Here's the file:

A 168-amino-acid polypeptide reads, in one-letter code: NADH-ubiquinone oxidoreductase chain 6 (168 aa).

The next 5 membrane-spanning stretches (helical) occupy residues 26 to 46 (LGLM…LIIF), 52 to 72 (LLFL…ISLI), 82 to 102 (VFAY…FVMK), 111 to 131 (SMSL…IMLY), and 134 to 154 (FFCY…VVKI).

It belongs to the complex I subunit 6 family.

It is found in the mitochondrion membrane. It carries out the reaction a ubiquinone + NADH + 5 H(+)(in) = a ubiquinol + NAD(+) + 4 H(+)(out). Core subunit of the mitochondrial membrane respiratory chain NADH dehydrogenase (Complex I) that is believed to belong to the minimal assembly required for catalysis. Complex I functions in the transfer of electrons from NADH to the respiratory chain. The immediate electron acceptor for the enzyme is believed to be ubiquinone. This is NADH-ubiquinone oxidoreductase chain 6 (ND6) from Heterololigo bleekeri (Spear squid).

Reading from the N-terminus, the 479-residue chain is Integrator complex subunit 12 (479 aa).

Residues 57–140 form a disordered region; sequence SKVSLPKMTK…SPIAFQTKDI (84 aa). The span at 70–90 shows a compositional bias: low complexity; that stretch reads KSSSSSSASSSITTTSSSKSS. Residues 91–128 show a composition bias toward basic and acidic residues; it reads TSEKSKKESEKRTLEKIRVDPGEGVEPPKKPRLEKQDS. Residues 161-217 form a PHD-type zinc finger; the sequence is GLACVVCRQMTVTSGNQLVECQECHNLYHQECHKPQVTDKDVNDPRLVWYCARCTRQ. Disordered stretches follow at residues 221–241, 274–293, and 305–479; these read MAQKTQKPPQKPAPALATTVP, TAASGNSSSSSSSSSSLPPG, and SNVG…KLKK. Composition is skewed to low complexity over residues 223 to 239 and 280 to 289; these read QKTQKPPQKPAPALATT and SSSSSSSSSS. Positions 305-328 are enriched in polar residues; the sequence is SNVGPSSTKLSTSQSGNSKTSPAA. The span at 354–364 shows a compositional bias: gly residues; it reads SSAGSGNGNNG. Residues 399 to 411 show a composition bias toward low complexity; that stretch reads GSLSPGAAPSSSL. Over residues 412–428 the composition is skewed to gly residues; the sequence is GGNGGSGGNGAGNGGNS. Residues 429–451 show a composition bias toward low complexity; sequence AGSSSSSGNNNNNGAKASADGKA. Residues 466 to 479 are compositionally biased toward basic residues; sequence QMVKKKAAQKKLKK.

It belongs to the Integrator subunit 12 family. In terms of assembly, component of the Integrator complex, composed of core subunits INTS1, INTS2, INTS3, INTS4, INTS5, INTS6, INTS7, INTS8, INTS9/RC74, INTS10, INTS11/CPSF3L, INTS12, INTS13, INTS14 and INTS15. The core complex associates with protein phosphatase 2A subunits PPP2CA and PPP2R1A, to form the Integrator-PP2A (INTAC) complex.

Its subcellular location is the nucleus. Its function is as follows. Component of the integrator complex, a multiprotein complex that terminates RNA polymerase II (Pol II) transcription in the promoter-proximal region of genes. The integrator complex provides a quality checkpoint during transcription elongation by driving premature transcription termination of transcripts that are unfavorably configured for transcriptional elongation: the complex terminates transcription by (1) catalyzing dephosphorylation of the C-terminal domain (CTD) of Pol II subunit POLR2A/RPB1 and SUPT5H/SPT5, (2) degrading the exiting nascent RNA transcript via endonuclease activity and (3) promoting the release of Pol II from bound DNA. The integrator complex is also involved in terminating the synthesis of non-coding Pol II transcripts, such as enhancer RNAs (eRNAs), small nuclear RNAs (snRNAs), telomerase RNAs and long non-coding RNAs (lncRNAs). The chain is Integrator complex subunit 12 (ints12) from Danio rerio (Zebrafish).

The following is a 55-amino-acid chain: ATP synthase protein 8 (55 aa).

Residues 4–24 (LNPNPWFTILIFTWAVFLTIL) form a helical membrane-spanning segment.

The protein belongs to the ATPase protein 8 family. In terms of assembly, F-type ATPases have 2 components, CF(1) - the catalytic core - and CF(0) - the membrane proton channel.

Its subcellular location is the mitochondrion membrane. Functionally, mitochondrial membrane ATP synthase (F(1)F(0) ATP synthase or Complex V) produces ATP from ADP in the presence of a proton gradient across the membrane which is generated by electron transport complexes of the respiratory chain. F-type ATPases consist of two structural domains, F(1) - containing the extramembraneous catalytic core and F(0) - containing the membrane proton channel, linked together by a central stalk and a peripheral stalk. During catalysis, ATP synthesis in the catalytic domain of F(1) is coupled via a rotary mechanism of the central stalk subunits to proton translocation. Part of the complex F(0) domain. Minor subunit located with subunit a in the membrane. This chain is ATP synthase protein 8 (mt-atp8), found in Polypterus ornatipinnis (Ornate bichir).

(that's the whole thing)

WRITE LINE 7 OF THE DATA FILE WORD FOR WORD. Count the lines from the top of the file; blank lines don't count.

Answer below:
It belongs to the Integrator subunit 12 family. In terms of assembly, component of the Integrator complex, composed of core subunits INTS1, INTS2, INTS3, INTS4, INTS5, INTS6, INTS7, INTS8, INTS9/RC74, INTS10, INTS11/CPSF3L, INTS12, INTS13, INTS14 and INTS15. The core complex associates with protein phosphatase 2A subunits PPP2CA and PPP2R1A, to form the Integrator-PP2A (INTAC) complex.